Religious Education (RE)

RE Statement

The curriculum we use at St Catherine’s is the ‘God Matters’ programme. Each year group explores ten units, which are linked to the liturgical year of the Church and include teaching of other faiths. The programme offers a clear approach to teaching and learning. This is characterised by engaging, exploring and expressing and it is structured in a way which allows for deep learning and real engagement with the RE content.

 

God Matters is designed to ensure that pupils make progress in RE from reception to year 6. The theological content and principles are linked to the National Curriculum Directory. It is supported by a clear approach to teaching and learning. This clear approach is characterised by the 3 E’s: Engage, Explore, Express. (See separate notes below.) It is structured in a way which allows for deep learning and real engagement with the RE content.

Explicit R.E. takes place during timetabled lessons (10% of curriculum time) supported by assemblies, liturgies and community worship. This means 2 hours of RE per week in KS1 and 2.5 hours of RE per week in KS2.

Creation  

Sacraments

Prayers, Saints and Feasts,

Advent,  

Christmas,

Lent,

Holy Week,

Easter,

Revelation,

Pentecost & Mission

Engage, Explore, Express

Engage is the means by which pupils can initially interrogate the learning. By using art, role-play, or devising questions for themselves, pupils are enabled to visualise the story. They can identify who is involved, what is happening and can speculate what might happen. Engage activities seek to identify an answer to the question: “What is the story?”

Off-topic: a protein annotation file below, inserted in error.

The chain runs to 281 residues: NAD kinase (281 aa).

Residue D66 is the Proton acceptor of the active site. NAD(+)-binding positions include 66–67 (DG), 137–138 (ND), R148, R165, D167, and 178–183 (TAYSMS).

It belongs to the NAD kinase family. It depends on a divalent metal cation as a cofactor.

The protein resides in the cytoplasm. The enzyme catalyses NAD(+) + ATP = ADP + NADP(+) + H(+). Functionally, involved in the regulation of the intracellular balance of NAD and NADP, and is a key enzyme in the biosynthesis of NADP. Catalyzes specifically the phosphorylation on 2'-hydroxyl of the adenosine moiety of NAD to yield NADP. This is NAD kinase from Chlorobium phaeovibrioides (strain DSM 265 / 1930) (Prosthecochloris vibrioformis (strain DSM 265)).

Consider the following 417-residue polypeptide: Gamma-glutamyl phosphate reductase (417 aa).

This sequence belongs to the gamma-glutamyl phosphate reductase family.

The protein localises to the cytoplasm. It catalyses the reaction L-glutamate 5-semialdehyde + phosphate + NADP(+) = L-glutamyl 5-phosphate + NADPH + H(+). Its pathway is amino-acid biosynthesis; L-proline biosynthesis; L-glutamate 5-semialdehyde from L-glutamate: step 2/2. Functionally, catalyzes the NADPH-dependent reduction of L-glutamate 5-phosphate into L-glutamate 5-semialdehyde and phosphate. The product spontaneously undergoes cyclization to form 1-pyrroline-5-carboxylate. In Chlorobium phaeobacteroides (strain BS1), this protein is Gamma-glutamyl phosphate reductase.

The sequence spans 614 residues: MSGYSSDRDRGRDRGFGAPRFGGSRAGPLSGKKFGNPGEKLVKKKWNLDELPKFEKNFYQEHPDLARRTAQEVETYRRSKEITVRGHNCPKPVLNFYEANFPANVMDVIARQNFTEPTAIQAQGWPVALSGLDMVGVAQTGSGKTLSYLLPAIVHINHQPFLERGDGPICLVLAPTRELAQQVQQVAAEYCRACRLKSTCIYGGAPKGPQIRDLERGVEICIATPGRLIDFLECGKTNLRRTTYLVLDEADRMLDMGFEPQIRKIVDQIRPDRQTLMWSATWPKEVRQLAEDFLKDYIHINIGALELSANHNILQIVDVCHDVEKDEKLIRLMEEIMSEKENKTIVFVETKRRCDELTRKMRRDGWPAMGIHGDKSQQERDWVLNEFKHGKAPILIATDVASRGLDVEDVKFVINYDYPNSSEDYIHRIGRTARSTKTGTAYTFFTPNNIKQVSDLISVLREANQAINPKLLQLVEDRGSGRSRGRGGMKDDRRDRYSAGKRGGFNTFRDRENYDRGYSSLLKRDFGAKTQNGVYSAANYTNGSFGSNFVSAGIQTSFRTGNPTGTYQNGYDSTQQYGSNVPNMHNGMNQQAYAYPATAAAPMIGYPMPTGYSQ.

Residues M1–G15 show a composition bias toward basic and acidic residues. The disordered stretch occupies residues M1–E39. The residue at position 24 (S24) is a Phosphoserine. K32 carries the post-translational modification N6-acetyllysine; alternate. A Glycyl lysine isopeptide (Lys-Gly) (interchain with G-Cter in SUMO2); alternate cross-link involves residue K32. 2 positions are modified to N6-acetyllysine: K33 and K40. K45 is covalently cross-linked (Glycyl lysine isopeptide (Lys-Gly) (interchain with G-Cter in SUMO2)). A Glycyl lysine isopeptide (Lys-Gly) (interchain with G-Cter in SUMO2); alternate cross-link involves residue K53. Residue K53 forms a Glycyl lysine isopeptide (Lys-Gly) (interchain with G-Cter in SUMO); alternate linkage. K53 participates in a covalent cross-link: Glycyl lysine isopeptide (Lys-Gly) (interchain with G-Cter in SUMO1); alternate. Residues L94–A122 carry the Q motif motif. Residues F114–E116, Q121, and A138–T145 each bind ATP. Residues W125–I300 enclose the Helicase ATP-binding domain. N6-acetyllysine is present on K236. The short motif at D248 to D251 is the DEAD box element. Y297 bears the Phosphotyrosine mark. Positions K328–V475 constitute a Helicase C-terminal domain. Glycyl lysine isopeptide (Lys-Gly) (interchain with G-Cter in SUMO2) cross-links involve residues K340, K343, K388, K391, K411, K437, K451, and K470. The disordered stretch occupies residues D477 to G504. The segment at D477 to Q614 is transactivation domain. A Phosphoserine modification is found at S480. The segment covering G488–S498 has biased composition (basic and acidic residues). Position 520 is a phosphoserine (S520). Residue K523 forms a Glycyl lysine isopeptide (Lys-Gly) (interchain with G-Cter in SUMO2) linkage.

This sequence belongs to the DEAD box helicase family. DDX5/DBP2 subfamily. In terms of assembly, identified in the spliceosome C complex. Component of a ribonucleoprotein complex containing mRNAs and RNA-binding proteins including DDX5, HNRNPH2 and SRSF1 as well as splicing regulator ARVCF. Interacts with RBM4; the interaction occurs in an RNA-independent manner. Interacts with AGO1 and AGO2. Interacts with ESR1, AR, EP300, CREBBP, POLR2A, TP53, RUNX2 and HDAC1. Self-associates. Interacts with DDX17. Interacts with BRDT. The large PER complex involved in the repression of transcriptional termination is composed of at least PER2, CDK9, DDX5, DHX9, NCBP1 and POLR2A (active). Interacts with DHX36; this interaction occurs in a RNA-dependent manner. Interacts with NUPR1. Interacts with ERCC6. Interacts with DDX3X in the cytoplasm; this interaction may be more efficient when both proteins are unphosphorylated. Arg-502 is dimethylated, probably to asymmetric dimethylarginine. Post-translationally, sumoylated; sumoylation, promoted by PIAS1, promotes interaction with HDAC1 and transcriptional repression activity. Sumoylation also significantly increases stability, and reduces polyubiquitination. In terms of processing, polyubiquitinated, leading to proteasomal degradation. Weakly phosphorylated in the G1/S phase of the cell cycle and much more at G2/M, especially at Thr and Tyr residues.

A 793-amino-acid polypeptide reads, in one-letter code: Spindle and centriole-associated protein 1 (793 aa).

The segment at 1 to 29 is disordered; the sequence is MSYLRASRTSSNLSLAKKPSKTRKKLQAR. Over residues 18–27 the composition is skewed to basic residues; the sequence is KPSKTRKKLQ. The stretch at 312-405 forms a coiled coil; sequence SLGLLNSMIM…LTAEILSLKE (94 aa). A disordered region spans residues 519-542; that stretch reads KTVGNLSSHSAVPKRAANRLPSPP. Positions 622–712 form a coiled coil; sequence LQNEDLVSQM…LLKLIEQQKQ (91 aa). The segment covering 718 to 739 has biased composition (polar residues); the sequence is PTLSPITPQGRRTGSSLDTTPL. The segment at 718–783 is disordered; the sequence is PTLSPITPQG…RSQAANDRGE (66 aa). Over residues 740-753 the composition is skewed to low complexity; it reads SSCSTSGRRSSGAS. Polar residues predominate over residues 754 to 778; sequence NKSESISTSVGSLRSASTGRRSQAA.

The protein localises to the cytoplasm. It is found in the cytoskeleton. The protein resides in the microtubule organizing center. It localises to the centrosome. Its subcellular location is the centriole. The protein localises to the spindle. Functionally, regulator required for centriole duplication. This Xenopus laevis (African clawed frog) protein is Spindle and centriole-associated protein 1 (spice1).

There are many other approaches to engaging pupils, other than those identified in the scheme, which can be used. These include:
• Matching Scripture to a song or music;
• Scenario based approaches, e.g. Imagine if, What if?
• Extensive art and drama activities.

All of the activities are characterised by:
• Plenty of talk and use of talk partners;
• Probing and open-ended questioning;
• Opportunities for pupils to devise their own questions;
• Clear links between the stimuli and the learning intentions.

 

Explore activities are designed both to answer the ‘what’ and the ‘why’ questions and to enable pupils to organise their thinking. Teaching enables connections to be made, as well as allowing pupils to evaluate, analyse and explore different points of view, compare, contrast and reach conclusions.

There are many tools which enable such exploration, apart from those included in the scheme. These include:
• Pie charts, bar charts;
• Questionnaires;
• Tables;
• ICT spreadsheets.

Again, explore activities are characterised by dialogue and by examining ideas and content from different perspectives.

 

Express activities are organised in a way which allows pupils to express their understanding of particular concepts and Scripture passages, using approaches from other curriculum areas. In seeking to be like Jesus or his followers, express tasks enable pupils to demonstrate that they know what Jesus was like, what he did and what he thought in different circumstances.

Express activities provide purpose and context to lessons. They also provide opportunities to demonstrate understanding in many different ways. Express activities can be given meaning, when pupils are allocated a particular role, such as dancer, journalist, editor, illustrator, expedition leader etc.

There are many different types of express activities used in different curriculum areas. Each unit includes at least one extended writing task, when planning for express activities.